2
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    5C Overview: East Asia's Reforms: Thank The US

    1
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    5C Asia: The Deflationary Specter

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    Is That A 'Third Arrow' We See?

    4
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    Mary Poppins In Japan: Abenomics Explained

    We recently dove into the mysteries of Abenomics, and concluded that the main motivation behind Japan’s suddenly aggressive macro policies is fear of fiscal collapse and eclipse by China (see Why Abenomics, Why Now?). Today we explore the details of the program and assess the likelihood that it will succeed in its aim of boosting Japan’s long-term trend growth rate to 2%, or a bit over double the rate during the two so-called “lost decades”...

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    Gavekal Research

    The New Asian Landscape

    By now, I hope we have telegraphed our message on emerging market Asia: this is not a balance sheet crisis but a case of crumbling growth drivers. After a decade of galloping growth—with EM Asia outpacing the OECD’s real economic expansion rate by as much as 7.5pp—the growth gap with the OECD is narrowing. An easy street paved by accelerated globalization and massive Chinese investment spending is giving way to a more complex macro landscape for...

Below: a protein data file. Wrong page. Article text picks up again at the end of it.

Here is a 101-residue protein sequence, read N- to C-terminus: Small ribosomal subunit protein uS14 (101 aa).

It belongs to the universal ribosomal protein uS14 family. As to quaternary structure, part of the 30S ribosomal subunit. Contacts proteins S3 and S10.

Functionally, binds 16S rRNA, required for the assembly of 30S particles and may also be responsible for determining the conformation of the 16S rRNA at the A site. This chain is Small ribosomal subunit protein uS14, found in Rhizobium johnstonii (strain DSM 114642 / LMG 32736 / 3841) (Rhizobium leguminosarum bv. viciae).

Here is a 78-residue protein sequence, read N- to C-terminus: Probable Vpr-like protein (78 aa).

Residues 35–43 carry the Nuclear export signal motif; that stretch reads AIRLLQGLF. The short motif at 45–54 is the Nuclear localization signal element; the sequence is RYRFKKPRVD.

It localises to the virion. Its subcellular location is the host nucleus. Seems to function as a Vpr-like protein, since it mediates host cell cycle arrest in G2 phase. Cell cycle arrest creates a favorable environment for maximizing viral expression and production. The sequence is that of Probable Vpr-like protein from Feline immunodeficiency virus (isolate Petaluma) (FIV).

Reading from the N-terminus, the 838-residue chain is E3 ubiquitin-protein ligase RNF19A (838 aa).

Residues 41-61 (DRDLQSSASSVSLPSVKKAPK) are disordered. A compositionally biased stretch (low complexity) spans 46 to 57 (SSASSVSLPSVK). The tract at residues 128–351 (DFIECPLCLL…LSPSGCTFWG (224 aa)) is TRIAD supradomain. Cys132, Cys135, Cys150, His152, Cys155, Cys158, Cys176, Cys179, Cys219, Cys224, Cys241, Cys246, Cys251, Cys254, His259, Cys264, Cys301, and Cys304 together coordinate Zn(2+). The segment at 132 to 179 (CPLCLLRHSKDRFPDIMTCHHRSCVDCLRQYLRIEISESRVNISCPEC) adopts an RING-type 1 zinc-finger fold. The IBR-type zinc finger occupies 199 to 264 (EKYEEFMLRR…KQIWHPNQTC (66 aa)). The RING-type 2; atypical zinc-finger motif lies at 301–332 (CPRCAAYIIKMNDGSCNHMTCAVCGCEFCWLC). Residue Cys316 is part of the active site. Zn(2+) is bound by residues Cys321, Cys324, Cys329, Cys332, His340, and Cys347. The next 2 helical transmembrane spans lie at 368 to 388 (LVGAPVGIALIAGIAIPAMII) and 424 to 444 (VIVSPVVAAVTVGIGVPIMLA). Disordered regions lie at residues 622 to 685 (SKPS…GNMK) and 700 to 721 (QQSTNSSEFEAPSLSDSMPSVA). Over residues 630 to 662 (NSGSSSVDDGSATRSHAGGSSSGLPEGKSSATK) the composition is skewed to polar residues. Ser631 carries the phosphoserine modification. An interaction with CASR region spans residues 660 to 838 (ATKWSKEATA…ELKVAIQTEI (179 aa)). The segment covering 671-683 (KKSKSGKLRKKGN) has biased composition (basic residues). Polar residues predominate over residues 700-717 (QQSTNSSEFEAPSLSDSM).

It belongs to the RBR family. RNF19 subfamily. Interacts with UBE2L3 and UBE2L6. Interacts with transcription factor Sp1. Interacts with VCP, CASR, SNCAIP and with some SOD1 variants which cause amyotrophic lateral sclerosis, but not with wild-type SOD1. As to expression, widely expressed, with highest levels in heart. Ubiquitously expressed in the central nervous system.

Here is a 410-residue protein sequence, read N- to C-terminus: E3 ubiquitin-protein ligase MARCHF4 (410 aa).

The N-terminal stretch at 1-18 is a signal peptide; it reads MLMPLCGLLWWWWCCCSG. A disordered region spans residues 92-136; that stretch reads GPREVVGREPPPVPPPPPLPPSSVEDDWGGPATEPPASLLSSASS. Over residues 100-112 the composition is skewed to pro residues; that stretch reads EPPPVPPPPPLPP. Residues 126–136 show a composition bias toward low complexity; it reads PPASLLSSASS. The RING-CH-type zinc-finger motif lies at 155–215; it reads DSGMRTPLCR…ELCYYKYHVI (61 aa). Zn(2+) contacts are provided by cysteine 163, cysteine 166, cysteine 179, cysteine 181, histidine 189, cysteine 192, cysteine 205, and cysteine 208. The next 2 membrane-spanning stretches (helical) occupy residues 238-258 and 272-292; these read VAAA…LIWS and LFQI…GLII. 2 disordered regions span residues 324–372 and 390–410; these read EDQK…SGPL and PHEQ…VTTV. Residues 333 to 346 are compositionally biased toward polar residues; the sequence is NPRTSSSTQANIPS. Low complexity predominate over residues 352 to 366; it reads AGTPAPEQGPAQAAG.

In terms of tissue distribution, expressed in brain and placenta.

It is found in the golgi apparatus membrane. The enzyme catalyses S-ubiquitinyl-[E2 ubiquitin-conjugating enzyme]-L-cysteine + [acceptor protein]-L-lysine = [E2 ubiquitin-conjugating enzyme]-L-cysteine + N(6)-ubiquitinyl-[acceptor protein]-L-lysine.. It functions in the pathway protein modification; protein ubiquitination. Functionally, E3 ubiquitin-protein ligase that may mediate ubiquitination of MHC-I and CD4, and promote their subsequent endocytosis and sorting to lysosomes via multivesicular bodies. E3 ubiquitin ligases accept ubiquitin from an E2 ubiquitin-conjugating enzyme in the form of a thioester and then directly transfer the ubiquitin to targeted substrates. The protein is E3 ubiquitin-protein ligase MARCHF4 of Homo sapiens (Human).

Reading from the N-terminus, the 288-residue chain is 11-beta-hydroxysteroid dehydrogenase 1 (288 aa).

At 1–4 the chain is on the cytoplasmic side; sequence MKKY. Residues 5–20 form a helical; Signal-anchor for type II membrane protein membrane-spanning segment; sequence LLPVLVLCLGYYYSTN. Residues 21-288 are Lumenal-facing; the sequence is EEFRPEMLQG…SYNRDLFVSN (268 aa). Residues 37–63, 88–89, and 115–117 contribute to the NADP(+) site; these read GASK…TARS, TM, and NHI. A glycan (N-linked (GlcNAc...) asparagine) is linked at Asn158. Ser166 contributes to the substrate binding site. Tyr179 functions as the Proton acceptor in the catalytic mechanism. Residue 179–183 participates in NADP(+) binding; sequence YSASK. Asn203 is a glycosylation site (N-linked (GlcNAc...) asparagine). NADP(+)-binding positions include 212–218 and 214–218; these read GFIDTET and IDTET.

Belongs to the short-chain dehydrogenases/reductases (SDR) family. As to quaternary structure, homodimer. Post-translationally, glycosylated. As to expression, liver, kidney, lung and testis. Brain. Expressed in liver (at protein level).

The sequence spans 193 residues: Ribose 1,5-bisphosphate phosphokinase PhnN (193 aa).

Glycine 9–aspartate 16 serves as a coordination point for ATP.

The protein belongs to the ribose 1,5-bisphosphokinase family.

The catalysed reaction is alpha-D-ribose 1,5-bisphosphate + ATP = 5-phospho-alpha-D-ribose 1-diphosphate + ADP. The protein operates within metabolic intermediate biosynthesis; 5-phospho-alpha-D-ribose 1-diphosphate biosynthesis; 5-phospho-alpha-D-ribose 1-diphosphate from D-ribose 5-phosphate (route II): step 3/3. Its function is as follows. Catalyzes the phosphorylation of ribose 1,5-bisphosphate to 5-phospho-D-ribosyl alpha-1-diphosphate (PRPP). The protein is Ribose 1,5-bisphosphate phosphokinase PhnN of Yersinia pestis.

0
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    Why Abenomics, Why Now?

    Like many others, we have spent a lot of time over the past few months trying to figure out where Japan’s “Abenomics” experiment came from, what its purpose is, what it actually consists of, and how likely it is to achieve its aims. Today we try to answer the first two questions (origins and purpose); next week we will tackle the other two. We think that Prime Minister Shinzo Abe’s aggressive reflation campaign has two main sources. First, after...

    9
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    Gavekal Research

    The Next Phase Of EM Investing